Mystic’s predictions for 2018 will be in the next issue, but let’s assess the cack-handed Cassandra’s performance this year (do contribute your suggestions to the email address on this column).

 

 

His crystal ball suggested:

  1. Despite promises to the contrary, no spade will be turned on HS2 as opposition grows and confusion over routes remain. There will also be difficulty in finding a new chief executive.
  2. The Southern Railway dispute will still be going on at the end of the year….
  3. …for which Chris Grayling, the transport secretary will pay the price as he is shown the door.
  4. Franchise bidders get even thinner on the ground and several contests have only two companies interested. As a result, several franchises are further delayed and questions are asked over the future of the programme. Peter Wilkinson, the head of franchising at the Department who will not be in his job at the end of the year, will resort to the Irish tinker approach knocking on doors: I’ve got a load of tarmac here, do you want your drive done cheaply?
  5. The performance of the railway will continue to deteriorate as pressures mount because of high passenger numbers and bad weather affects the network although….
  6. Passenger numbers will not increase during the year as the effects of Brexit and uncertainty begin to hit the economy.
  7. Oh, and Donald Trump will be up for impeaching or already gone.
  8. And indulge my football prediction: QPR will not go down or up, Brighton, Newcastle and Leeds will be promoted, while Liverpool will chase down Chelsea for the Premiership title.

 

Well, No 1 was wrong, though the previous Chief Executive has been in difficulties over his generosity to ex staff. No 2 is right but Grayling is still with us and so is Peter Wilkinson (memo to self, don’t predict people’s sackings unless you are very sure, as they don’t like it, funnily enough). No 5 is sort of right, and so is No 6, but sadly Trump is still with us and my football prediction was half right as I got the two promoted clubs correct.  So a rather paltry 3½ out of 8 or 43.75 per cent, the sort of ‘could do better’ I always got at school.

 

Glasgow Central station tour

 

It is great to be reminded of just how the public loves the railway and so many people appreciate its history. When I travelled up to Glasgow to meet the boss of the Scotrail Alliance Alex Hynes for my column in the previous issue, he arranged a little bonus for me, a tour of Glasgow Central station – or rather the three levels underneath it (if we had more time we would have gone to the roof, too). I was in effect jumping the queue because the tours are booked up months in advance as they are so much sought after.

The idea for taking people down there was the brainchild of Paul Lyons, a lifelong railwayman who realised that there was huge tourism potential down there. While still working for in Network Rail’s office upstairs as his day job, he spends much of his time conducting tours for which he charges £13 – the money goes straight into NR’s coffers though he is hoping to get a little bit back to pay for the hats which visitors are required to wear. It is at times a struggle dealing with the NR bureaucracy but Paul reckons his tours have netted three quarters of a million pounds since he started doing them four years ago.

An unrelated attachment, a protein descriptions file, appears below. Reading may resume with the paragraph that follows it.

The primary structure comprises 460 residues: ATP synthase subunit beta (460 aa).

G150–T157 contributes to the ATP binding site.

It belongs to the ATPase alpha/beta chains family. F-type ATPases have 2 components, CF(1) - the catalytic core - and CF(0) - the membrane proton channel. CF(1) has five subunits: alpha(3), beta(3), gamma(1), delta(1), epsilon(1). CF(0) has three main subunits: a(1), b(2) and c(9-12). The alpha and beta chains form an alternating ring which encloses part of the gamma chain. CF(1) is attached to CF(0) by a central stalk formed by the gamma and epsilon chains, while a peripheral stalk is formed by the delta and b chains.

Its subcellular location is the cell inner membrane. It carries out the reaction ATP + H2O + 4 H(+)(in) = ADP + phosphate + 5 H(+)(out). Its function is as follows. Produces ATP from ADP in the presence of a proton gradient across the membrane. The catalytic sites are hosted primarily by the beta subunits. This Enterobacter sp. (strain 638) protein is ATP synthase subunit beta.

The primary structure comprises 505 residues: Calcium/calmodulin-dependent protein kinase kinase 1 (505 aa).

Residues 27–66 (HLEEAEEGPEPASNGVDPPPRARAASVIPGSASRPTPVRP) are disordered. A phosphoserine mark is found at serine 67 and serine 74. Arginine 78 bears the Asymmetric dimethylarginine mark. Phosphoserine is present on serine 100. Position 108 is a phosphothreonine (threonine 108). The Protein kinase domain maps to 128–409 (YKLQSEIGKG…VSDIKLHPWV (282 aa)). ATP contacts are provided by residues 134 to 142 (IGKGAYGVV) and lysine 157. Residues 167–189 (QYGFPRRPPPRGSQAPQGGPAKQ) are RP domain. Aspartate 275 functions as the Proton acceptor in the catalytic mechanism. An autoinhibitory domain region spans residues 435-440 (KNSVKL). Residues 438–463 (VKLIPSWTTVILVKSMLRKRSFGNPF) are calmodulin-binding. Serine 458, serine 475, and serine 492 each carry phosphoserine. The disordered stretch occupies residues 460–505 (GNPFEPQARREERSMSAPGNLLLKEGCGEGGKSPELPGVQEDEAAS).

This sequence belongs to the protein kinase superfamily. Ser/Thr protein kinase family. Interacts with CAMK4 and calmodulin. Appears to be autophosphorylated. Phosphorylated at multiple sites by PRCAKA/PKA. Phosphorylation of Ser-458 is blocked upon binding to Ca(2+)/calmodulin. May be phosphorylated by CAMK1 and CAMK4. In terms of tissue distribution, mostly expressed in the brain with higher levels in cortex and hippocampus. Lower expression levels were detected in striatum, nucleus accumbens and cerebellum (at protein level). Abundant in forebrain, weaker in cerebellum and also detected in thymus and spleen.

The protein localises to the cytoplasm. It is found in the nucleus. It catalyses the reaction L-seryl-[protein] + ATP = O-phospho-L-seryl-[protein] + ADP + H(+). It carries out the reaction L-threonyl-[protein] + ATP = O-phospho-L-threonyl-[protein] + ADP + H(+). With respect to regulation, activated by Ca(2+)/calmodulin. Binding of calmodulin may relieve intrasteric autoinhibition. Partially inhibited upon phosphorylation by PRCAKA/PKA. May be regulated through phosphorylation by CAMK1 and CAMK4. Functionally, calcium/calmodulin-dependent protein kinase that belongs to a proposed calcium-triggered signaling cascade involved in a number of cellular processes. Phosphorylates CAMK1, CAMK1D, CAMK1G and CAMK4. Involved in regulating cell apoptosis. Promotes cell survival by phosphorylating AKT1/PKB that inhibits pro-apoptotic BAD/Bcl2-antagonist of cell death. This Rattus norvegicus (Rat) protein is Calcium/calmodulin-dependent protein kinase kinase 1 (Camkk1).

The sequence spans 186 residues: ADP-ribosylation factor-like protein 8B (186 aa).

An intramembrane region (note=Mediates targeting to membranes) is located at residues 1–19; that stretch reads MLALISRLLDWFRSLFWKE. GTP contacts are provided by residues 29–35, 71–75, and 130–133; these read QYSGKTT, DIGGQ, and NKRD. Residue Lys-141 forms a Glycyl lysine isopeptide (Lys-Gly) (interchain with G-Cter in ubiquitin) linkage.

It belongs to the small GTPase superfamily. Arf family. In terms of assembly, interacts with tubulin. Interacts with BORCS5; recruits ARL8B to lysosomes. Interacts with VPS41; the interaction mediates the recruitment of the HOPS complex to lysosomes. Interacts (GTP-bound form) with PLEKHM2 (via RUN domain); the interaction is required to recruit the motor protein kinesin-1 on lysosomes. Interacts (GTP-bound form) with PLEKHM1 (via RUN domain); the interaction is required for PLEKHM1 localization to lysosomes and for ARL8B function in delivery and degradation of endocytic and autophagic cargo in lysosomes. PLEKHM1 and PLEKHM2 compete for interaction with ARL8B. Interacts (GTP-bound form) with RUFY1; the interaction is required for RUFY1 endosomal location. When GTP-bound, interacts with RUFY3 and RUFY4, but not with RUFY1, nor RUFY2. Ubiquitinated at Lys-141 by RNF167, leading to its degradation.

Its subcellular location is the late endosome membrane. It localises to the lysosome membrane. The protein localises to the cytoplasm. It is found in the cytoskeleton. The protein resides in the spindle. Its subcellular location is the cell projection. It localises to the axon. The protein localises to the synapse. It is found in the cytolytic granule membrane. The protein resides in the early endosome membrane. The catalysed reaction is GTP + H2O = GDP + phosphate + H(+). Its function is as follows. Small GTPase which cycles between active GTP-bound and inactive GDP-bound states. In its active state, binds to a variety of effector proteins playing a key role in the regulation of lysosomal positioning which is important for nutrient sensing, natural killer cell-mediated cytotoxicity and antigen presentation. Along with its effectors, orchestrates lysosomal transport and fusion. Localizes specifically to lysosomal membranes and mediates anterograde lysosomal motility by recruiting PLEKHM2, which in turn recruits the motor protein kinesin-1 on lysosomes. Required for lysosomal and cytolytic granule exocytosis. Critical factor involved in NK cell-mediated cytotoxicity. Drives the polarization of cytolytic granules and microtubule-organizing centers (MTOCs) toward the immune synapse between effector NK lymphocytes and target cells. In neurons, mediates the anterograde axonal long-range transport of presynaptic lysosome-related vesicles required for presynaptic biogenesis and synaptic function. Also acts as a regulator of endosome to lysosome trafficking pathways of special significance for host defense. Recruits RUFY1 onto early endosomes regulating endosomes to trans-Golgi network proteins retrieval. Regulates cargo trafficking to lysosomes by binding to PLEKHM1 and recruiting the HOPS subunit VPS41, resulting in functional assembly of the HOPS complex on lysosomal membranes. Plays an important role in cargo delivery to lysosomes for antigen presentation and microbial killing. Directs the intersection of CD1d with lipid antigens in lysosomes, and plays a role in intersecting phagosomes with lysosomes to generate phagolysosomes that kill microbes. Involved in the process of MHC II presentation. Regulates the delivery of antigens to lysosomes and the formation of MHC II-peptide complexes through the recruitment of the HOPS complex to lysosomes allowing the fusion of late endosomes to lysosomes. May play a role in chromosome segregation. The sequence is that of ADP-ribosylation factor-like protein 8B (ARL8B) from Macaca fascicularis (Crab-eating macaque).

It certainly is a treat for the money, not least because Paul is a fabulous story teller. While his knowledge of the countless famous people who have been through the station is unparalleled, it is when he talks of the first world war that the emotion comes through as he talks about the dead highlanders being brought back from France, their bodies on stretchers and how their womenfolk had to hire a couple of local unemployed for a shilling or two to take them home as the army did not help them. He has commissioned a series of murals, and there is no doubt that eventually it should be turned into a permanent museum with Paul as its curator.  It is no surprise that Paul has amassed a staggering 2,253 reviews on Trip Advisor, nearly all five star.

The other high point was when we got down to the bottom level and where Paul had found an abandoned platform, running at right angles to the buffer stops upstairs. It has been unused since before World War Two but can easily be reached by rail from the curve serving the two low level platforms under the station and consequently Paul is hoping to bring in a old locomotive to provide a permanent display.  He would be delighted to hear of any offers….paullyons2@networkrail.co.uk

 

  • Paul Holt

    CW’s assessment of MW’s predictions has a “marking own homework” feel about it. Examples follow.

    CW claims MW #2 as a win, but failed over the whole of 2017 to formulate a viable solution. CW needs to ask, publicly and loudly, how many peoples’ livelihoods have been lost because of the strikes.

    CW claims MW #5 as a win, but did he distinguish between strikes and the mentioned high passenger numbers and bad weather?

    CW claims MW #6 as a win but, given strikes and overcrowded trains, did he diligently ascribe cause, effect and blame or lay everything at the feet of the universal scapegoat?